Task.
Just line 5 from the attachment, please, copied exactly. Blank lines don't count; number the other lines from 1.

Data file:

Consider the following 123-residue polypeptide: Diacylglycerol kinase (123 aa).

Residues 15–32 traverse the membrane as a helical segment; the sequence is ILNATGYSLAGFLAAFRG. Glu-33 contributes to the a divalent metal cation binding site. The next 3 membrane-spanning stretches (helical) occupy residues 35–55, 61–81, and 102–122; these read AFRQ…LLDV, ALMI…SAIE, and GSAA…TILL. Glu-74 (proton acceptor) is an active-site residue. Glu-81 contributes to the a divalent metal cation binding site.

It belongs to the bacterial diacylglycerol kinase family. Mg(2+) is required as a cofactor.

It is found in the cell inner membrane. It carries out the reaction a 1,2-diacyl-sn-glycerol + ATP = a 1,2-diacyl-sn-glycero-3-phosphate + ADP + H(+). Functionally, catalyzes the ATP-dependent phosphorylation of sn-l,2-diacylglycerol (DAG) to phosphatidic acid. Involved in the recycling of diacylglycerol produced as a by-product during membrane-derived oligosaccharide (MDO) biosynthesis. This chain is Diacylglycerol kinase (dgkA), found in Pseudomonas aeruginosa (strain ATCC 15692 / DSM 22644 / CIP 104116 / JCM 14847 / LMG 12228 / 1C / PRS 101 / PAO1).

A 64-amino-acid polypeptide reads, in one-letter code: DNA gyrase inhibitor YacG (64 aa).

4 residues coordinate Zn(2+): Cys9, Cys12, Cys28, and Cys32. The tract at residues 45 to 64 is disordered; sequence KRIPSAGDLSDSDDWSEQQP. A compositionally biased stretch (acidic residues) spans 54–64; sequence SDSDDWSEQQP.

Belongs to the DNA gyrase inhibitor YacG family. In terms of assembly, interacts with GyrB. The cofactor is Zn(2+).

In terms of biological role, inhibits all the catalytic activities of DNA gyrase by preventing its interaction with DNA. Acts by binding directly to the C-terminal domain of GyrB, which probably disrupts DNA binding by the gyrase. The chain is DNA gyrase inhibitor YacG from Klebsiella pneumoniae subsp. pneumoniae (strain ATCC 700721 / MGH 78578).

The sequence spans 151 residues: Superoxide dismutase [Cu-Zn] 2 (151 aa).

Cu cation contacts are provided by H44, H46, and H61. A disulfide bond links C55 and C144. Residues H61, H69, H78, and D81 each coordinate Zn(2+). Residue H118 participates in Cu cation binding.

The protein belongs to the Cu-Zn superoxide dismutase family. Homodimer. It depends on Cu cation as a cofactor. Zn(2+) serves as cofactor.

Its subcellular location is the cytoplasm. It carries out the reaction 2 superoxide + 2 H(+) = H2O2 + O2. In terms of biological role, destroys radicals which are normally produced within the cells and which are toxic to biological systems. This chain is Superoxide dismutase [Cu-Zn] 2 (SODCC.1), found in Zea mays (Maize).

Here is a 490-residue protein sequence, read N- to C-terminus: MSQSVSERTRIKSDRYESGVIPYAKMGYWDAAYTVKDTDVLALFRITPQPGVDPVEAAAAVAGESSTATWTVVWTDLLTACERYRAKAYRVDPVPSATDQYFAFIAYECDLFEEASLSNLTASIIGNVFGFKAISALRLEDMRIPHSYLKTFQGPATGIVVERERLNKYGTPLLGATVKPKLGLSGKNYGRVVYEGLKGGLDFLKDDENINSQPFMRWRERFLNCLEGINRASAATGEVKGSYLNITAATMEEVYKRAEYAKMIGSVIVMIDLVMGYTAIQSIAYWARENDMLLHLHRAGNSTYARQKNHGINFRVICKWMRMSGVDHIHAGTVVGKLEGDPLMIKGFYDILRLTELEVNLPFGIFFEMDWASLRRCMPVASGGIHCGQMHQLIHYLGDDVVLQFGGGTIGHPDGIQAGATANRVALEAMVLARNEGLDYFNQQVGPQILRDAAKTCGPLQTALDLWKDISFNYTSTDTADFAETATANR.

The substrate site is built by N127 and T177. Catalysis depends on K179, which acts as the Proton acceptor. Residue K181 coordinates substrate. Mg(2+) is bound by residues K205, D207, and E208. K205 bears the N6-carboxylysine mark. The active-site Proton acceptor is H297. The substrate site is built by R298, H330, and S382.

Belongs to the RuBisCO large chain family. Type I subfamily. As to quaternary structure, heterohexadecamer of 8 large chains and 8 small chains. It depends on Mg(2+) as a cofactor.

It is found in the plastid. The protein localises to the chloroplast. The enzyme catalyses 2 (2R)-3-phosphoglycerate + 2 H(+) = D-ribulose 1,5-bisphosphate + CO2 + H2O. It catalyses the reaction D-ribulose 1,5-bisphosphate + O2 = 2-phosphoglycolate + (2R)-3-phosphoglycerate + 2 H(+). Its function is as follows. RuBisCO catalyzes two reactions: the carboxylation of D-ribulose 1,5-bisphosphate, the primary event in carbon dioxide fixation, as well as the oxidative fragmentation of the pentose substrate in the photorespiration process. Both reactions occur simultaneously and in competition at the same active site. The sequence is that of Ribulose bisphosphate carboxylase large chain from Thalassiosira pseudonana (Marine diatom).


A 64-amino-acid polypeptide reads, in one-letter code: DNA gyrase inhibitor YacG (64 aa).